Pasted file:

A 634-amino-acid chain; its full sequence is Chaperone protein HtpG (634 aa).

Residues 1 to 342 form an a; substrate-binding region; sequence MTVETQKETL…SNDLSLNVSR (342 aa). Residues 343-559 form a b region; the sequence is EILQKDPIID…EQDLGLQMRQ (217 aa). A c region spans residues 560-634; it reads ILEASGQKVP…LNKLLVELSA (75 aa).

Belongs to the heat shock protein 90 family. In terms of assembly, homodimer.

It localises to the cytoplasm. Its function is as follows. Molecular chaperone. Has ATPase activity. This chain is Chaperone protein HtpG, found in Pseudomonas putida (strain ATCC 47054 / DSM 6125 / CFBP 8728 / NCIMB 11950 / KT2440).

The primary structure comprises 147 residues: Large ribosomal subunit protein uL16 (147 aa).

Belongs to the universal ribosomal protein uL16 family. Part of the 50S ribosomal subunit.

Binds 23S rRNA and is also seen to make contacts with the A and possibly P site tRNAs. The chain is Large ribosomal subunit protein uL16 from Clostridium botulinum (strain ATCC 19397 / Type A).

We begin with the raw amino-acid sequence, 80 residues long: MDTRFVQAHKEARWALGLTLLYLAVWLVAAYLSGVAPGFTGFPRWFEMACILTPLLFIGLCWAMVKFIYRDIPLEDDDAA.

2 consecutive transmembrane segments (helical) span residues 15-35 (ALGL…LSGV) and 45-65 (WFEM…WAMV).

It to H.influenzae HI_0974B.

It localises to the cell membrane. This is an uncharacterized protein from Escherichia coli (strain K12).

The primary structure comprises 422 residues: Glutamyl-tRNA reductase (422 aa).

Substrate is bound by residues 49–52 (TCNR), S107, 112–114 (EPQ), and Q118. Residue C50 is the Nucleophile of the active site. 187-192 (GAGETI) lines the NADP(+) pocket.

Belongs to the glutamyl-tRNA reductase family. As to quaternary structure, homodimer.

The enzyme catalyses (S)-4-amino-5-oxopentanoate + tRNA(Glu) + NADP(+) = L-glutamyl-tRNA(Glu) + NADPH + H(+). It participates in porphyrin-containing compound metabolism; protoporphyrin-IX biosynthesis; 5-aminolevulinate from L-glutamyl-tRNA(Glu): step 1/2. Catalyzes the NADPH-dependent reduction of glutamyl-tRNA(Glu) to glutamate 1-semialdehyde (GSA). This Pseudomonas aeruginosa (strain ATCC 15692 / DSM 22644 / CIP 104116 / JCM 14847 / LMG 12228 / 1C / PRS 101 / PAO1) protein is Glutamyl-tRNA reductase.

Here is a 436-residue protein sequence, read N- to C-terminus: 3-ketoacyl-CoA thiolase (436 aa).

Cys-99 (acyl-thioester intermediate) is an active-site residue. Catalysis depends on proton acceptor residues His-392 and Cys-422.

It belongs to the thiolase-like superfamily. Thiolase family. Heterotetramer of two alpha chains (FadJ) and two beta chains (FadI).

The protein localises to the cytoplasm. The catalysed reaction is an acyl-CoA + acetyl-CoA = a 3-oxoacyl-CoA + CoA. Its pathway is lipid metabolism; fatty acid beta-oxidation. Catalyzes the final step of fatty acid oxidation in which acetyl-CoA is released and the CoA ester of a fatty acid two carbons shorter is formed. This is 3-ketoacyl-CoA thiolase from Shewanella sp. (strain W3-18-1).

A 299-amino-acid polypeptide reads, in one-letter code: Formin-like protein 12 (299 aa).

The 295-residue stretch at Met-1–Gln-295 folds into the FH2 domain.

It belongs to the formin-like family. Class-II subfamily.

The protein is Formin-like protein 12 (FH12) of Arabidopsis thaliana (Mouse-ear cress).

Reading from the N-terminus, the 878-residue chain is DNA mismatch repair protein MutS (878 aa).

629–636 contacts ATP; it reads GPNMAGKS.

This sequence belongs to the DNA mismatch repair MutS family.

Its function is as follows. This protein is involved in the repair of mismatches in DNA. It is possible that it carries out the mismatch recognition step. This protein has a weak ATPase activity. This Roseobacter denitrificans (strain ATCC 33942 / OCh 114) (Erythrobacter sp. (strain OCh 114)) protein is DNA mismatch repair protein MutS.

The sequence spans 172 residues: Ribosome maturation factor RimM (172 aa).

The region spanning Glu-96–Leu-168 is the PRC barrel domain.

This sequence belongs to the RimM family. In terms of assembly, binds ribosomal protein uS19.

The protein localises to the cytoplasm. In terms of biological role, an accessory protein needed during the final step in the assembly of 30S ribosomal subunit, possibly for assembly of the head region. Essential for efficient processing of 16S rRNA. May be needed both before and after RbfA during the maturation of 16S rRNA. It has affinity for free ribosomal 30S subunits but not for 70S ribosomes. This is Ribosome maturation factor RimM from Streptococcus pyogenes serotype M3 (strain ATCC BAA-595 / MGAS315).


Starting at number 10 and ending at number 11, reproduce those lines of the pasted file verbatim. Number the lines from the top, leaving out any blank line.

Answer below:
It to H.influenzae HI_0974B.

It localises to the cell membrane. This is an uncharacterized protein from Escherichia coli (strain K12).